I also agree that it is nice to see the older men of the ward bless and pass the sacrament. This wasn't a rare occurrance in my ward, as we usually only had about four or five Aaronic priesthood holders at a time, but it was always heart-warming to see our Stake Patriarch participate in passing the sacrament to the congregation.
I'm sure this will prove to be an interesting blog. I look forward to reading more of your pot-stirring thoughts. :)

layjent said...

I would say that passing to the presiding priesthood member first has been instituted as an unwritten order of things. As he is in charge of the meeting, he also is in charge of ordinances performed therein. Thus his accepting of the sacrament first shows that the ordinance has been performed correctly.

michael said...

About your last comment- I ate at grandma's last night and she sent me home with two big ziploc bags full of rolls. I'll think of you as I eat them over the next few days or maybe just hours.

Janey said...

Hmmm I'm going to have to agree with Julie on this one. Elder Nelson, Pres. Packer, and Elder Maxwell have directed stake presidents for congregations to use white bread whenever possible, as it indicates a symbol of purity and is a part of the "unwritten order of the church." The "unwritten order of things" obviously doesn't always apply across cultures, but within a certain culture I would argue that it does apply, and that we shouldn't push the envelope on issues that are better left to "a pattern in all things."

I don't think that it's productive to "stir the pot" during an ordinance that, while we often take for granted, is supposed to be a spiritual renewal of covenant. I would hope that we, as members of the church, would give more deference and respect to our ordinances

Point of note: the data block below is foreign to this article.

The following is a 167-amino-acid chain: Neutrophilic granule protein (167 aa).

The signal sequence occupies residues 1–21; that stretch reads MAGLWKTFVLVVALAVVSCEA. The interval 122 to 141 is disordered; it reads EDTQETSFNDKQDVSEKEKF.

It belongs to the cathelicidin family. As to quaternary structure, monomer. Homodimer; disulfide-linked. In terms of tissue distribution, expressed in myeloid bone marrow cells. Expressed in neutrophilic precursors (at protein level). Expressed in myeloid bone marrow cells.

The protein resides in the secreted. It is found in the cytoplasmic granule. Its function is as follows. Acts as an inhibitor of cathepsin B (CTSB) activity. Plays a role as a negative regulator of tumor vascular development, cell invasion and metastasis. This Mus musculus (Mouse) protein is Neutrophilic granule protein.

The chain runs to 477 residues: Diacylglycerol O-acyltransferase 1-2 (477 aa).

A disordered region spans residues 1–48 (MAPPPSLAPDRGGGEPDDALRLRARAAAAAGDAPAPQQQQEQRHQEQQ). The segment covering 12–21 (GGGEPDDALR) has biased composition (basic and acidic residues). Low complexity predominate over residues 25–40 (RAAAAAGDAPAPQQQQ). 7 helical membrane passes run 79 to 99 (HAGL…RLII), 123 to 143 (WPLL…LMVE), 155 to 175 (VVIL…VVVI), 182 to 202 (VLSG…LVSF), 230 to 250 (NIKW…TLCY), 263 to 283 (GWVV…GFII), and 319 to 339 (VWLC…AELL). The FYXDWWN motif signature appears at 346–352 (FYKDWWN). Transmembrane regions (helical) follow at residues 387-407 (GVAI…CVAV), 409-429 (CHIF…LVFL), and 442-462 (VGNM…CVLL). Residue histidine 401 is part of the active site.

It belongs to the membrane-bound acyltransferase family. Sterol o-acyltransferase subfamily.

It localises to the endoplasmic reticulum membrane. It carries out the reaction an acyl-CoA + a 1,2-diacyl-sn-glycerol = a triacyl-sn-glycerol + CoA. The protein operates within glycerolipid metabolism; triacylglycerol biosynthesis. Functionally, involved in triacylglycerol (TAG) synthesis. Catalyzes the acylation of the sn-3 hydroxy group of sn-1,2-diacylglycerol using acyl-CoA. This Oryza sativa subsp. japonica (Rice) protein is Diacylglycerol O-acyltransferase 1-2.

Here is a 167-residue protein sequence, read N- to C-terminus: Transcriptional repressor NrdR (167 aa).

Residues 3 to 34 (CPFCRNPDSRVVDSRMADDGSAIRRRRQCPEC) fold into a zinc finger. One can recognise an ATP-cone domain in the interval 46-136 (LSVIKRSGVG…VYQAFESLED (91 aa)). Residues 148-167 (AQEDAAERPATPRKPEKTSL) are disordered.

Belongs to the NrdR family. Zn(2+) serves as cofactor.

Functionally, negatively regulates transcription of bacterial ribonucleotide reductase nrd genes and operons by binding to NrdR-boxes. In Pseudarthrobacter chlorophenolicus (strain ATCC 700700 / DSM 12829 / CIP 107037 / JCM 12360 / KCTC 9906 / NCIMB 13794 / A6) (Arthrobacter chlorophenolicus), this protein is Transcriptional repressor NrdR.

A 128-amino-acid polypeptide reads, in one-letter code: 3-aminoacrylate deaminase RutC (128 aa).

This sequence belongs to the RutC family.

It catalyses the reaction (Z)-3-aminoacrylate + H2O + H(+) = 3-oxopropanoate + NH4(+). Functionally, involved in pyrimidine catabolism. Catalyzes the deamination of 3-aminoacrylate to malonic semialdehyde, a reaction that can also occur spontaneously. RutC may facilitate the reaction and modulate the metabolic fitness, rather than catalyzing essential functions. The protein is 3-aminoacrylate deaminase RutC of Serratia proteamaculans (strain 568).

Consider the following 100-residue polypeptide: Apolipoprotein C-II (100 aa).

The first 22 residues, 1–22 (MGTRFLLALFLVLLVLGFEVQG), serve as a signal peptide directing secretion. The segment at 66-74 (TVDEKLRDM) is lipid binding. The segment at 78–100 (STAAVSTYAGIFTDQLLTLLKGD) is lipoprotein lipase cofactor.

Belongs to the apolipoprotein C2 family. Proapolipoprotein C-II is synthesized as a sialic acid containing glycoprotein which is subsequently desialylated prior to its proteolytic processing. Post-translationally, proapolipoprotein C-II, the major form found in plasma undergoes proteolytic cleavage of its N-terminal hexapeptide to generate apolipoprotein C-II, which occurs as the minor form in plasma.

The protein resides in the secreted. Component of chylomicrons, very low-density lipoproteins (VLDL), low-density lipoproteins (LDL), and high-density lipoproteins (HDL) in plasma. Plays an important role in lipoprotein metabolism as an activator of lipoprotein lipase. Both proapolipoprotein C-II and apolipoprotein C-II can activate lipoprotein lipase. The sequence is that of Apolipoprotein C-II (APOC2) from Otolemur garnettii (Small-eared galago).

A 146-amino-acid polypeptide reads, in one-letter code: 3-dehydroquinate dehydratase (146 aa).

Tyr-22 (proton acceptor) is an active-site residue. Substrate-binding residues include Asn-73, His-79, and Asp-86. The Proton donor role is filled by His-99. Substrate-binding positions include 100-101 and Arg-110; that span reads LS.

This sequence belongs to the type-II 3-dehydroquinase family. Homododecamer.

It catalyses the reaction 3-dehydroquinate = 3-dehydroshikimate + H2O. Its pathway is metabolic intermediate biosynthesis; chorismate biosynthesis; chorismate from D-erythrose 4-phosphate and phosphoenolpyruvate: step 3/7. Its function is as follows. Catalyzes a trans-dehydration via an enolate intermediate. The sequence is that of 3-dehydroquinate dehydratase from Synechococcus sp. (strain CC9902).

Heather said...

Dallin H. Oaks has a good article in the New Era about Priesthood responsibility and the Sacrament.

I think he points out some important things.

"The principle is that those officiating in the sacrament—whether preparing, administering, or passing—should not do anything that would distract any member from his or her worship and renewal of covenants."

"In all their actions they should avoid distracting any member of the congregation from worship and covenant making."

"they should avoid distracting anyone present from full attention to the worship and covenant making that is the purpose of this sacred ordinance."

Some people may not be distracted by various types of breads used in the sacrament, but for many it would be a distraction especially with a sweet or cinnamon bread. I really don't think the point of the sacrament is to fill our bellies... it is to fill our soul with the Spirit.

David Stoker said...

Well said, everyone. I came away with a much wider perspective. This has the potential to be a great forum. How did you guys find me so fast?

Michael, make sure you bring a bag of rolls for me at the reunion.

Julie Bradshaw said...

I will take the blame/credit for people finding you so fast. I saw the creation of it on my home feed on Facebook and couldn't resist reading. I think it was as simple as a chain reaction of forwarding on something of interest. Looking forward to additional interesting discussions.

Swanky Mommy said...

This is a completely non-related and probably quasi sacrilegious comment, but I wholeheartedly agree with naan. It is manna from heaven. Although garlic naan on Fast Sunday would create a huge breath problem . . .